But her cries fall on deaf ears and the Landrys win the right to build on the land. Still, Nova is undeterred. She persists in finding a new way to fight back: by using the power of her pen or by staging a protest on what was the Bordelon land. Nova contemplates what’s next as she sits next to Billie on the back of a pick-up truck, drinking 40s…in a moment that feels as true to rural Southern life as anything else this show has ever showcased.

As she continues to fight the good fight on behalf of her family, Nova’s personal life is inching closer and closer to mess. She invites Mo to conduct their interview over lunch but Mo suggest drinks instead. Nova eagerly accepts and Ralph Angel just scoffs…he knows just as well as I do that Nova’s gonna pull a Nova.

At the bar, Mo and Nova maintain their easy rapport, bonding over a shared experience of not fitting in. Mo asks Nova if anyone’s “tending [her] garden at home” (ugh, the dialogue!) and it takes Nova three tries before she acknowledges Dominic.

First she says, “well, not at the moment,” which sounds like a no. Then she changes course: “He’s out of town” which sounds to me like “technically yes but maybe no?” And, finally, she lands on “but yeah, I do” which sounds like a begrudging acceptance of the man she claims to love. She directs the question to Mo who admits that she’s still looking. Mo pauses and takes a brief, but pointed, look at Nova before congratulating her on her having found someone.

High School Musical: The Series 308 “Let It Go”

Written by Heather

The cast of High School Musical: The Series perform Frozen: The Musical

I seriously cannot believe how much I started loving these theater kids in High School Musical: The Series while I was watching and waiting for JoJo Siwa to show up. I also can’t believe that almost all of them are queer, in one way or another??? I mean, I understand that’s the thespian way, but Disney’s never been so great at showing it.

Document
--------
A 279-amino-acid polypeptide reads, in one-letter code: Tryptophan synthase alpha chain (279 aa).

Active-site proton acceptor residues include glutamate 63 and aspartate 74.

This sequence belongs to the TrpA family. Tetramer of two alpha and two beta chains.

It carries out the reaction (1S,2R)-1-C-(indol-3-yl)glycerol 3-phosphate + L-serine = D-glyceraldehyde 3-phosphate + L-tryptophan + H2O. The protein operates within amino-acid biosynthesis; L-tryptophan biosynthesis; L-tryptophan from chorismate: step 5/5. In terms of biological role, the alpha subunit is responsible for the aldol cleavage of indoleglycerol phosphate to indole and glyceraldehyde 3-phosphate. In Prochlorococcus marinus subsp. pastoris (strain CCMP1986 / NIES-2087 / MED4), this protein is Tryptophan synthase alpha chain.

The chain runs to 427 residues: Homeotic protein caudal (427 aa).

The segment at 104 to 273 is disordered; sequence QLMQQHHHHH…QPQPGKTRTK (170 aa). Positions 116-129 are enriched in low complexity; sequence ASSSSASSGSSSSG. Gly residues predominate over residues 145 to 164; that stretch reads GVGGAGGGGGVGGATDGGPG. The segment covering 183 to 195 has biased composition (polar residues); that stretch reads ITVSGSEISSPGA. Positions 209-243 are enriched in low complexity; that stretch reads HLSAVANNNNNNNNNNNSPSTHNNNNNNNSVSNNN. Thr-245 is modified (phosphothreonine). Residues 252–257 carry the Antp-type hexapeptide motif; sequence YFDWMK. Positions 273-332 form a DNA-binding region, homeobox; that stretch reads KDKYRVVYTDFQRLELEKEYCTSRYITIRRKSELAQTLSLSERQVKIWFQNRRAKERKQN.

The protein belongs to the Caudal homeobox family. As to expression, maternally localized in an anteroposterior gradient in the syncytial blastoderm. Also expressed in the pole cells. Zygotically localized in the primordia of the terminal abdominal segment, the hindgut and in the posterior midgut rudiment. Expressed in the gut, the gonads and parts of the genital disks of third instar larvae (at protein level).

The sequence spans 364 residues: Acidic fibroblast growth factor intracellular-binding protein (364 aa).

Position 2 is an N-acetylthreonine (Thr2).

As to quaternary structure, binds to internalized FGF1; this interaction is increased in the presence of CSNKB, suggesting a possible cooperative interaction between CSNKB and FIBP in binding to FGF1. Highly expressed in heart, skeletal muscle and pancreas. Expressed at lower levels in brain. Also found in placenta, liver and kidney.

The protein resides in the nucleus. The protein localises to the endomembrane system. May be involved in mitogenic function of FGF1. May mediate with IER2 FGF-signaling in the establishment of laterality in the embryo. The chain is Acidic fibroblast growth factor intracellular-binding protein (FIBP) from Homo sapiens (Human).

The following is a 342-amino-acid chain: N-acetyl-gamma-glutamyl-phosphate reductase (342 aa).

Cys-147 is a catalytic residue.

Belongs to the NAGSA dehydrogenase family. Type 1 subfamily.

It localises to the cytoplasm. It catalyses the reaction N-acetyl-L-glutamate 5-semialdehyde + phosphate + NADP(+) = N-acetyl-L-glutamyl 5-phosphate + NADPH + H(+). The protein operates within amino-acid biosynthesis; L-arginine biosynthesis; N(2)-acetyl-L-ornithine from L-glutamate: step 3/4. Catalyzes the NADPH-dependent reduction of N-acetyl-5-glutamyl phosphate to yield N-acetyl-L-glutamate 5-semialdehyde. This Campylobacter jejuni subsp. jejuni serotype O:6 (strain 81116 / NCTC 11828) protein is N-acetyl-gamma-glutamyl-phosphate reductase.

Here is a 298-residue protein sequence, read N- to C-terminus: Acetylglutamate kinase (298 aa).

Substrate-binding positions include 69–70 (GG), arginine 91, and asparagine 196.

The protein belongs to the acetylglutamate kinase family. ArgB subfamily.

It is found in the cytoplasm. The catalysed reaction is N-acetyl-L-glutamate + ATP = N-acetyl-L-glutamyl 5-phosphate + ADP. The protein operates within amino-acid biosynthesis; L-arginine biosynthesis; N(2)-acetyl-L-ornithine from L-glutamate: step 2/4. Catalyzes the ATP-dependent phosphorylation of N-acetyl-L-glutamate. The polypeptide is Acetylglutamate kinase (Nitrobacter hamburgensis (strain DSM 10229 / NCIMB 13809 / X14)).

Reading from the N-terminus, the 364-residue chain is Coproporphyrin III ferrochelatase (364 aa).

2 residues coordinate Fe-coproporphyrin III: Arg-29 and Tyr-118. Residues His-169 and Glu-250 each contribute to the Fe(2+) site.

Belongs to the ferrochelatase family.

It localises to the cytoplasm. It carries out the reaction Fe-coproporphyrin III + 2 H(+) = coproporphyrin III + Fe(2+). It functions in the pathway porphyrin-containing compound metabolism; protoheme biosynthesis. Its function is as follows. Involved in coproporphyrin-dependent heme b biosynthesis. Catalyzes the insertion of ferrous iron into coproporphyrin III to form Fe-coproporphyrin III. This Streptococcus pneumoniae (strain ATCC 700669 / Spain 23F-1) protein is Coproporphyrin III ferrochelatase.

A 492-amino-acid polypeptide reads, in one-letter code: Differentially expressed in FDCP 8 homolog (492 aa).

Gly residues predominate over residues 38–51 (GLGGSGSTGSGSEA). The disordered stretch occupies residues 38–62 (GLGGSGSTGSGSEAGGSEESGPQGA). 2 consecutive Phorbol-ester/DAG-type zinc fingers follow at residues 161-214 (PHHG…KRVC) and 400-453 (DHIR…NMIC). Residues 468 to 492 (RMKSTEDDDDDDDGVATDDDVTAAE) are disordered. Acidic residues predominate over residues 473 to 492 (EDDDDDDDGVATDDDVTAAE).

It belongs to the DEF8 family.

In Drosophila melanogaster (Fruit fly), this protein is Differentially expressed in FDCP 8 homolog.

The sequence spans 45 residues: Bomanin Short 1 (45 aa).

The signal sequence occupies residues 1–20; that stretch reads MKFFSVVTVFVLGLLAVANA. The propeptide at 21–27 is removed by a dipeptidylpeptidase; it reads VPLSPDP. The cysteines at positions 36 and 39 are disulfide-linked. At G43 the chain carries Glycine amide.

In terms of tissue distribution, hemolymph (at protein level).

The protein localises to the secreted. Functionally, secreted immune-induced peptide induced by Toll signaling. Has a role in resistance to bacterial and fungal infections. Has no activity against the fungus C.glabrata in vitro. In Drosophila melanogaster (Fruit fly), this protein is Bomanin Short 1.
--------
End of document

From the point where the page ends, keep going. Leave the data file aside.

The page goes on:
This week was is season finale, The Big Show, Frozen: The Musical, which is being live-streamed to promote Frozen: The Musical: The Documentary, which is the reason cameras have been following everyone around all summer. I, personally, have never been part of a theater production, but I can’t imagine it’s much like this. While they’re performing, everyone in the entire cast has time to resolve their season-long dramas behind the scenes. Phone calls to unsupportive parents! Best friends reuniting to share news of chasing their dreams! Hookups and breakups! One thing that’s been ping-ponging around these last few weeks? Maddox’s Big Gay Feelings. She spent most of the summer pining for her ex-girlfriend, Madison JoJo Siwa — but, after Ashlyn came out as bisexual a few episodes ago, Maddox kind of started admitting to herself that she’s got a big ol’ crush on her. She’s just about to confess to her feelings, backstage, when Ashyln’s boyfriend from home shows up!

Big Red foils Maddox’s plans, but when the cast gets a sneak peek at the documentary, it’s pretty obvious Maddox has been pining for her pal the entire time they’ve been together. See you next summer, Camp Shallow Lake! 

Raising Kanan 205: “What Happens In the Catskills”

Written by Carmen

In Raising Kanan, Jukebox sings in a church. It is warmly lit in yellow hues. Jukebox is a black teen girl in a denim jacket and print dress.